Turf Versus Merit: St. Luke's Centralizes Breast Care
Hospitals do not cede turf easily to competitors, even within the collegial environment of a multisite system. That, however, is precisely what had to happen before St. Luke’s Hospital and Health Network, Bethlehem, Pa, could centralize breast care among its four hospitals and six outpatient imaging sites in a regional diagnostic breast-imaging center.
Helene Oplinger
The vision required all sites to continue to offer screening mammography, but all positive screening-mammography patients would be referred to St. Luke’s Regional Breast Imaging Center for further imaging and diagnostics. The task of telling the hospital presidents that this would require removing diagnostic mammograms, breast ultrasounds, and biopsies from their revenue streams—leaving just the screening mammograms—fell to Helene Oplinger, network radiology administrator.
“I think we really have to give credit where credit is due. It was those people, at that level, who looked beyond their own bottom lines to recognize what makes truly outstanding patient care.” —Helene Oplinger, radiology administrator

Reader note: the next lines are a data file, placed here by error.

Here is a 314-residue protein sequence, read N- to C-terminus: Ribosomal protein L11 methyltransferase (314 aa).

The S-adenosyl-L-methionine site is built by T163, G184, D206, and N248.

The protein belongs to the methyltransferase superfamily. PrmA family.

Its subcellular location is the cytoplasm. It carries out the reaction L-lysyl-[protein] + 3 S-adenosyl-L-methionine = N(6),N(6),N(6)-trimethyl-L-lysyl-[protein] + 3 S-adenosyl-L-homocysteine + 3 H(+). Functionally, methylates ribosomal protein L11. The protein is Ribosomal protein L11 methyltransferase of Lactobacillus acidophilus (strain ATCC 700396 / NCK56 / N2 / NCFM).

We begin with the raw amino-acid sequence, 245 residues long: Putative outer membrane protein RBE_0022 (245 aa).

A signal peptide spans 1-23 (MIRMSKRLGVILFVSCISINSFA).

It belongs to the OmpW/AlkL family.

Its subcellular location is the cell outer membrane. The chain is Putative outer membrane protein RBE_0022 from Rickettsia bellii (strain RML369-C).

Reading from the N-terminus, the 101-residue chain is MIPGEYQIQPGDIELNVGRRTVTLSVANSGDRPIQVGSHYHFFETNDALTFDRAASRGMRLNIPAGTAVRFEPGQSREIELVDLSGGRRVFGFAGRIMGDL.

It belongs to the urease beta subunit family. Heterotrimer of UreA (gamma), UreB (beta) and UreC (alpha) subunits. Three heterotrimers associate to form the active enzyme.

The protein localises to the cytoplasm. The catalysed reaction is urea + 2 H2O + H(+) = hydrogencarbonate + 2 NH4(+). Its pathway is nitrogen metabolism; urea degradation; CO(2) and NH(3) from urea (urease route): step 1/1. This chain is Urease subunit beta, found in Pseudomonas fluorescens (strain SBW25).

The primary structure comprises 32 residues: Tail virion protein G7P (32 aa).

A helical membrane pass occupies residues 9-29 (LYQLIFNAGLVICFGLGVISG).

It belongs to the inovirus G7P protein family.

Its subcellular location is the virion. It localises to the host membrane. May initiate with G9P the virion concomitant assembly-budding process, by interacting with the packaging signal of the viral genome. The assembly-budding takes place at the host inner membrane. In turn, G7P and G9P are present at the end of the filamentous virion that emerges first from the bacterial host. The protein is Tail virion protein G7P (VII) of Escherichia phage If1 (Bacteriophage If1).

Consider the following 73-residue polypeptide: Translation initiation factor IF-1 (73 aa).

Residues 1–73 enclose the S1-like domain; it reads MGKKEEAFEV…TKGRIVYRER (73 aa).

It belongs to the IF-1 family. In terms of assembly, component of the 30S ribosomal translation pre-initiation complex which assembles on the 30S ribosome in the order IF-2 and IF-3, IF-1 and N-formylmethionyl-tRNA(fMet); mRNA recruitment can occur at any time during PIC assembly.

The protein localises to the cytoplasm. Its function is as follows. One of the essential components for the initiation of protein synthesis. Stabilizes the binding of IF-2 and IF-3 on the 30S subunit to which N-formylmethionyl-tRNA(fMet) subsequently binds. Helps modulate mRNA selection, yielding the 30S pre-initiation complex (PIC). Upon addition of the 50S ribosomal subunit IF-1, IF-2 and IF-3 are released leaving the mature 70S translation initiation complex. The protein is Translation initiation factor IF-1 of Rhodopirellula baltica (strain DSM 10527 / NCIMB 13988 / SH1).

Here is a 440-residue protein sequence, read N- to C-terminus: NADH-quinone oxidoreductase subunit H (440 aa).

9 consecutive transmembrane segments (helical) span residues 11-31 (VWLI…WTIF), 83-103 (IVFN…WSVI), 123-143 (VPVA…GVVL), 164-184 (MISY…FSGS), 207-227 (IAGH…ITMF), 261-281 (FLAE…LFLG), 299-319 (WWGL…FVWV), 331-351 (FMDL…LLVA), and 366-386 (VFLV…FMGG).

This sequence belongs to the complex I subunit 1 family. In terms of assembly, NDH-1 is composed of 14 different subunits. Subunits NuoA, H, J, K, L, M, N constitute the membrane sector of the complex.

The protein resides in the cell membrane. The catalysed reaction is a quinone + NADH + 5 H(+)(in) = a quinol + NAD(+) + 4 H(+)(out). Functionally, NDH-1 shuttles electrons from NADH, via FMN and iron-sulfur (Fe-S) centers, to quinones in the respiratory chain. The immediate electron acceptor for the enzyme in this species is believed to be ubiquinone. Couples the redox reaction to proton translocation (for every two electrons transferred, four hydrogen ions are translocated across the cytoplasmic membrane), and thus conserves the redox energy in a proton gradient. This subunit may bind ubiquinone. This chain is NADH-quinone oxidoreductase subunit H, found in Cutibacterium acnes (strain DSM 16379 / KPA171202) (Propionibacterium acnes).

The big question was whether the patient population, accustomed to ready access to care, would drive an average of 15 minutes to a center of excellence. One year and 15,261 patients later, the new center has reduced the time from screening mammogram to diagnosis to 13.2 days, down from 82 days several years ago. Patients answered the question with a resounding yes. The Vision Oplinger, a former technologist and native of the Lehigh Valley, credited the breast-imaging section’s chief, Joseph Russo, MD, with the vision for a hub-and-spokes model that now serves the six counties in the system’s coverage area. “We were looking at how we delivered care, and it was a little disjointed,” Oplinger says. “We were trying to offer everything at every center where we did mammography.” A goal of the regional center was to offer patients same-day service, if desired. If a patient came in for a diagnostic mammogram and it was positive, she could then go straight to ultrasound and/or biopsy. “We would never be able to offer that service at all of the facilities,” Oplinger notes. The new model required a significant culture shift from the radiologists, who would need to read in near-real time for diagnostic patients. The radiology group carved out a core group of breast-imaging specialists, and St. Luke’s replaced analog with digital mammography machines throughout the system, enabling the radiology group, Progressive Physician Associates, Easton, Pa, to deliver near–real-time readings not only in the regional center, but also for the 30,000 screening studies, Oplinger reports. The bigger paradigm change, however, was convincing referring physicians to allow the center to give the results directly to the patients, bypassing traditional lines of communication between radiology and referring physicians. “Women told us they didn’t want to wait long for results,” Oplinger says. “The goal of the center was to give diagnostic results right there in the center and let the patient know if there was any necessary follow up that had to be done. She wanted the option of having an immediate biopsy or going home and think about it.” St. Luke’s sent letters to referrers explaining the concept and the wish, expressed in focus groups, that patients not find out about a positive screening exam via letter. Oplinger and Russo also met with groups of obstetrician–gynecologists at each hospital campus. “We asked for permission to talk directly to patients so that we could take them from screening through the diagnostic process,” Oplinger recalls. “We also asked them if they had a preference for where they wanted us to refer their patients for biopsy: to a surgeon or to a radiologist.” Many referrers came onboard with the plan, but they insisted that a nurse, not a nonmedical employee, contact patients when a radiologist read a positive screening mammogram. “If additional imaging is required, the radiologist notifies the nurse right away, and the nurse calls the patient before the patient gets the letter in the mail,” Oplinger explains. “That letter causes a lot of anxiety because most women go to the negative right away. Our nurse holds that patient’s hand all the way through the system.”